The Process

To develop a plan that aligns with frontline communities’ priorities and concerns, the Hub is partnering with Alternatives for Community and Environment, a grassroots environmental justice organization in Roxbury, and One Square World, a community-centered planning and facilitation organization based in Jamacia Plain. Over the next two years, we’ll be working together to: 

  • Ensure that the climate justice process is accountable to community members most impacted by climate injustice in Boston  
  • Ensure that participants in the climate justice planning work have a foundational knowledge of structural oppression, environmental justice, and intersecting issues through anti-racism and environmental justice trainings.  
  • Identify climate justice priorities and concerns affecting the people most impacted by climate injustice in Boston  
  • Develop Vision, Goals, and Strategies for Northeastern’s Climate Justice work  
  • Ensure the final climate justice plan meets accountability goals  

What We Have Done So Far

What's Next

  • Through facilitated meetings, engage with frontline community organisations and the university community to develop Northeastern’s response to community priorities and concerns, Fall 2021 
  • Develop final document and facilitate a steering committee meeting to come to an agreement on a final plan to present back to community members, Winter 2024 

Climate Justice Definition

Developed by the Faculty Senate Committee on Climate Justice Action Planning, April 2021

Moving beyond traditional climate action focused narrowly on goals for emissions reductions, climate justice action recognizes that: (1) many policies, processes, and practices of wealthy nations and established institutions are the drivers of climate change; 2) the impacts of climate disruptions and the capacity to adapt are distributed unequally among and within local and global communities; 3) equitable climate adaptation and strengthening climate resilience requires new transformative investments, innovations, and actions to rectify the disproportionate burdens on those who are most vulnerable to ongoing and future climate impacts. Climate justice action thus involves striving for transformative systemic changes that integrate technological and social innovation while prioritizing social, racial, and economic justice.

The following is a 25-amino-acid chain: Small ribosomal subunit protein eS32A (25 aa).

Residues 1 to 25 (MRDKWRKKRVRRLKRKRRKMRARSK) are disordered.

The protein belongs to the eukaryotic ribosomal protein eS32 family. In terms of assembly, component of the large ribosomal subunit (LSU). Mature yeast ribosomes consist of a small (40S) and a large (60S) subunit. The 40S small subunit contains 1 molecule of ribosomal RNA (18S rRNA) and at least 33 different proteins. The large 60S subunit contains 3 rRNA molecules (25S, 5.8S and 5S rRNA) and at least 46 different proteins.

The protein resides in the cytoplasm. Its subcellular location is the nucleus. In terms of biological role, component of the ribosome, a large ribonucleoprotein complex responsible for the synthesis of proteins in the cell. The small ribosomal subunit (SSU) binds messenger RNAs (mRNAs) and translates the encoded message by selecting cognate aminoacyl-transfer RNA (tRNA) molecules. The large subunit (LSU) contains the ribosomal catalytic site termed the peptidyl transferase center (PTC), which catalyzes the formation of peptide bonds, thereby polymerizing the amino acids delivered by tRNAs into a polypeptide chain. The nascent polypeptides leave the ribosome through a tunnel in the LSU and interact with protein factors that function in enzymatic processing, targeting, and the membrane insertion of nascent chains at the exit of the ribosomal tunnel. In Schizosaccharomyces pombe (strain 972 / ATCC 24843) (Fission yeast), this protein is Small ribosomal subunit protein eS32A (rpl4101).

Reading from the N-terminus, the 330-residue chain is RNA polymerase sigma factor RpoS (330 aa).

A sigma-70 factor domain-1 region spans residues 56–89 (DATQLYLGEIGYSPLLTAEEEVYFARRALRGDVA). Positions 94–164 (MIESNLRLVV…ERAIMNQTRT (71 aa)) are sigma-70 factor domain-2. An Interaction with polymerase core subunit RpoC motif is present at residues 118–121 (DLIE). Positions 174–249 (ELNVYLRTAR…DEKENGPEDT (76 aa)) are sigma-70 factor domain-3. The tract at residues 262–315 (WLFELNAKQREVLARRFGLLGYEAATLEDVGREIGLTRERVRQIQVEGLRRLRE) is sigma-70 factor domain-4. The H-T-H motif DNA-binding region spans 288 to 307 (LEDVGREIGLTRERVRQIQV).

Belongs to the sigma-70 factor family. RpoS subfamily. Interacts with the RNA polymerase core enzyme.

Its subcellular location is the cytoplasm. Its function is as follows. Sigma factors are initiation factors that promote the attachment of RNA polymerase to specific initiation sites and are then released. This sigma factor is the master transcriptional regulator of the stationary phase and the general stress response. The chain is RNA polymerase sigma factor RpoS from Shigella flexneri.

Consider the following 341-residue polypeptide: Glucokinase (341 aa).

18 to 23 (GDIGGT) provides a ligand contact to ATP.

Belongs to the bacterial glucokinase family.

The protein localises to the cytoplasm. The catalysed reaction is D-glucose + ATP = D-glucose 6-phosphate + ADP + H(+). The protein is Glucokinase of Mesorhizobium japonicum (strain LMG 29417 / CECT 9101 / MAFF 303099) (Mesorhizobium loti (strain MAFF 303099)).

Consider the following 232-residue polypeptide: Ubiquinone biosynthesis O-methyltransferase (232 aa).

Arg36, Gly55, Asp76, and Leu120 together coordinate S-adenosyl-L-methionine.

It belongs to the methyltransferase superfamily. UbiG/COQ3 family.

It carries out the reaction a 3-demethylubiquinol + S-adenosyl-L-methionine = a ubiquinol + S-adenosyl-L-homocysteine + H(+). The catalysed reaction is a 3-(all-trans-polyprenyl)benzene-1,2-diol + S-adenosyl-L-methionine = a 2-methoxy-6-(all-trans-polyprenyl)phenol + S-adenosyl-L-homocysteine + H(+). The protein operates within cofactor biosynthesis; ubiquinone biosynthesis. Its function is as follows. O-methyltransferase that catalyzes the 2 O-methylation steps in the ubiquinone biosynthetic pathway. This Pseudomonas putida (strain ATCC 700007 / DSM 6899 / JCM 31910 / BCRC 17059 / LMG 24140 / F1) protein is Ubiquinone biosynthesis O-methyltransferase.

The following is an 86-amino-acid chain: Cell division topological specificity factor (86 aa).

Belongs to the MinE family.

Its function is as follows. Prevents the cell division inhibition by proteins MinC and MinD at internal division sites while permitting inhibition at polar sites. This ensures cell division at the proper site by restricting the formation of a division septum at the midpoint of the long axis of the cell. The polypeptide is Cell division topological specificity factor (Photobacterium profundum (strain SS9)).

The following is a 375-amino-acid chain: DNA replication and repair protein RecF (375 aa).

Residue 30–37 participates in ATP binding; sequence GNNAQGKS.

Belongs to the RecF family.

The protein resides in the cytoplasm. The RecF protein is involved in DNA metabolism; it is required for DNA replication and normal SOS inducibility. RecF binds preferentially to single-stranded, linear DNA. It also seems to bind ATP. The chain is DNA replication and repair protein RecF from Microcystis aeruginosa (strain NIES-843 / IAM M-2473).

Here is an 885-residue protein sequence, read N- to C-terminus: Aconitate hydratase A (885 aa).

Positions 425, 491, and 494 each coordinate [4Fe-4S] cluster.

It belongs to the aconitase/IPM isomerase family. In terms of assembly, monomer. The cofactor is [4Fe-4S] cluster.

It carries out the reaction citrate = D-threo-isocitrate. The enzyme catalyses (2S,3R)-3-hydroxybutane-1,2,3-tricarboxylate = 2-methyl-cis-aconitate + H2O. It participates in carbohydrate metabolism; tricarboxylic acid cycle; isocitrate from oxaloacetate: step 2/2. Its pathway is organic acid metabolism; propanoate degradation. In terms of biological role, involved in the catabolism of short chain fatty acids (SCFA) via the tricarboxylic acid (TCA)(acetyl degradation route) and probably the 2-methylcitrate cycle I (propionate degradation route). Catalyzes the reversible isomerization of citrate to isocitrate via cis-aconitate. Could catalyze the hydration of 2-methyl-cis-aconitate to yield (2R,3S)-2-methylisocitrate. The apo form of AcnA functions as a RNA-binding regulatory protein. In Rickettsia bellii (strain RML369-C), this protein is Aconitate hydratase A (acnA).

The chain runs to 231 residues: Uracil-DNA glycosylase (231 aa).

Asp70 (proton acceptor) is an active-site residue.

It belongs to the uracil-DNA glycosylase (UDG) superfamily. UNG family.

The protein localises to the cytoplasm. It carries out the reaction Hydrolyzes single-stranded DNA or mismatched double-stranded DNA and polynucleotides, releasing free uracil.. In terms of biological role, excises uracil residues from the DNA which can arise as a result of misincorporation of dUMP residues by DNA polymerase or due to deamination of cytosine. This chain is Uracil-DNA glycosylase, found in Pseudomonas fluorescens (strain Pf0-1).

Within higher education, climate justice action requires continual assessment and systemic intention to prioritize inclusive social and political processes, policies, and practices that reduce climate risks and strengthen climate resilience for marginalized communities rather than perpetuating inequities and disparities. Climate justice includes committing to a more equitable, inclusive, diverse, and accessible university community and ending fossil fuel reliance within our communities and campuses. Climate justice also involves expanding our commitment to partnering with and serving under-invested-in communities and communities of color who continue to be more vulnerable to increasingly frequent and intense climate disruptions and whose health and well-being are disproportionately harmed by fossil fuel use. These partnerships facilitate the co-design and co-development of innovations that build on the many resources and skills within Northeastern while ensuring that our strategies and actions meet the needs of and priorities of broader networks of communities. Prioritizing climate justice is both an opportunity and a responsibility for any university committed to advancing racial justice, rebuilding community relations, and restoring ecosystems.

Draft Goals

Based on input from faculty, students, and community leaders, the Hub established five goals to guide its work and advance climate justice across Northeastern. These goals will be refined with additional input from university-adjacent environmental justice communities.  

  • Campuses will be models of sustainable, healthy, and inclusive communities.
  • Contribute to a just and regenerative economy, both locally and globally.
  • Collaborate with adjacent communities to contribute to equitable and sustainable neighborhoods.
  • Leverage research and academic strengths to advance just and equitable solutions to the climate crisis.